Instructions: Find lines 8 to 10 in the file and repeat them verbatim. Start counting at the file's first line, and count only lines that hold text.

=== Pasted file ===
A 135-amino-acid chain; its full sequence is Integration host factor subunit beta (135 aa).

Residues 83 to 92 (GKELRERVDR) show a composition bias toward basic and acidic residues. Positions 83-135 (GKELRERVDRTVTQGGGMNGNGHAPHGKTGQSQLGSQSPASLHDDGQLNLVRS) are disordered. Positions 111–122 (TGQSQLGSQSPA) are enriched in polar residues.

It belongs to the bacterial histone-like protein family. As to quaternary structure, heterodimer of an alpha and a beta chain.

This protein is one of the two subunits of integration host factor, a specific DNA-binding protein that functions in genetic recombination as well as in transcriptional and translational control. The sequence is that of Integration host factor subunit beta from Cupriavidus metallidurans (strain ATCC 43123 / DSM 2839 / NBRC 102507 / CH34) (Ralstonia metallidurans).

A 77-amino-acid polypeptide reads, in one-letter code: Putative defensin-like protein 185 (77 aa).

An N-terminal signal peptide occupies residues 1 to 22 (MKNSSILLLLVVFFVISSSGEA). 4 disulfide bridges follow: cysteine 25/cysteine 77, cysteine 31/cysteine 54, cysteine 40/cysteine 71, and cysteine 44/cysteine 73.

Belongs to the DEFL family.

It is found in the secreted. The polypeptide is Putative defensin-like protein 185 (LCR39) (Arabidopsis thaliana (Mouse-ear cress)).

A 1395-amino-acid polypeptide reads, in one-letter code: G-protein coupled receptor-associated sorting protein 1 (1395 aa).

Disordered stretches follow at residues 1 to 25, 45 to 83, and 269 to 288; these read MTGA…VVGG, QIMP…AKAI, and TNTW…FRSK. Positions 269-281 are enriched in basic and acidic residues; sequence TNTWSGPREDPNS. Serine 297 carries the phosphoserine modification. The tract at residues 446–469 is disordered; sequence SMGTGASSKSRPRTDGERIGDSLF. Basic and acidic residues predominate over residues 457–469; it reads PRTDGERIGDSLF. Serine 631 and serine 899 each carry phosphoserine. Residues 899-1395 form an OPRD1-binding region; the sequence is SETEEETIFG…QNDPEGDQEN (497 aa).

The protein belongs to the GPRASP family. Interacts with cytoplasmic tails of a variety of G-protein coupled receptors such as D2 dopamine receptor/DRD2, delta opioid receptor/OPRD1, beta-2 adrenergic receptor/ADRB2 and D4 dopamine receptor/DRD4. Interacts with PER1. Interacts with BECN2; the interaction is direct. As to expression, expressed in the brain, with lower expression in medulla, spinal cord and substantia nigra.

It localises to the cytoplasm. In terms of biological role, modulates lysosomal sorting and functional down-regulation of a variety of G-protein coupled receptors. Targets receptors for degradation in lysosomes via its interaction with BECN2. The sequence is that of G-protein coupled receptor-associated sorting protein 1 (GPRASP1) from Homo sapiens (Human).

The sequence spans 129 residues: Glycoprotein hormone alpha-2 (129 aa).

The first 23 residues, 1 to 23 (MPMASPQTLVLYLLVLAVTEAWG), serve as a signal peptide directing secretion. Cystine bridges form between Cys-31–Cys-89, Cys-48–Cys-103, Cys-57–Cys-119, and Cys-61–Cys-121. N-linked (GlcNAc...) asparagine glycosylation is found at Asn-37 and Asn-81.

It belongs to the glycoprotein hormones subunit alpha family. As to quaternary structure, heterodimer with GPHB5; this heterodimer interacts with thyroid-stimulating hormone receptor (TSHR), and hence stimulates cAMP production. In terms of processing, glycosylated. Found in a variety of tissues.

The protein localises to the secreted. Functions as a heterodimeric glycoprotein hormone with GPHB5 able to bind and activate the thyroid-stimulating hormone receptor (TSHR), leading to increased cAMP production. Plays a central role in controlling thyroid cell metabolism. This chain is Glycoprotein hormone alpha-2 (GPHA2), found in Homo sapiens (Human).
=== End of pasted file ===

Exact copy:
It is found in the secreted. The polypeptide is Putative defensin-like protein 185 (LCR39) (Arabidopsis thaliana (Mouse-ear cress)).

A 1395-amino-acid polypeptide reads, in one-letter code: G-protein coupled receptor-associated sorting protein 1 (1395 aa).

Disordered stretches follow at residues 1 to 25, 45 to 83, and 269 to 288; these read MTGA…VVGG, QIMP…AKAI, and TNTW…FRSK. Positions 269-281 are enriched in basic and acidic residues; sequence TNTWSGPREDPNS. Serine 297 carries the phosphoserine modification. The tract at residues 446–469 is disordered; sequence SMGTGASSKSRPRTDGERIGDSLF. Basic and acidic residues predominate over residues 457–469; it reads PRTDGERIGDSLF. Serine 631 and serine 899 each carry phosphoserine. Residues 899-1395 form an OPRD1-binding region; the sequence is SETEEETIFG…QNDPEGDQEN (497 aa).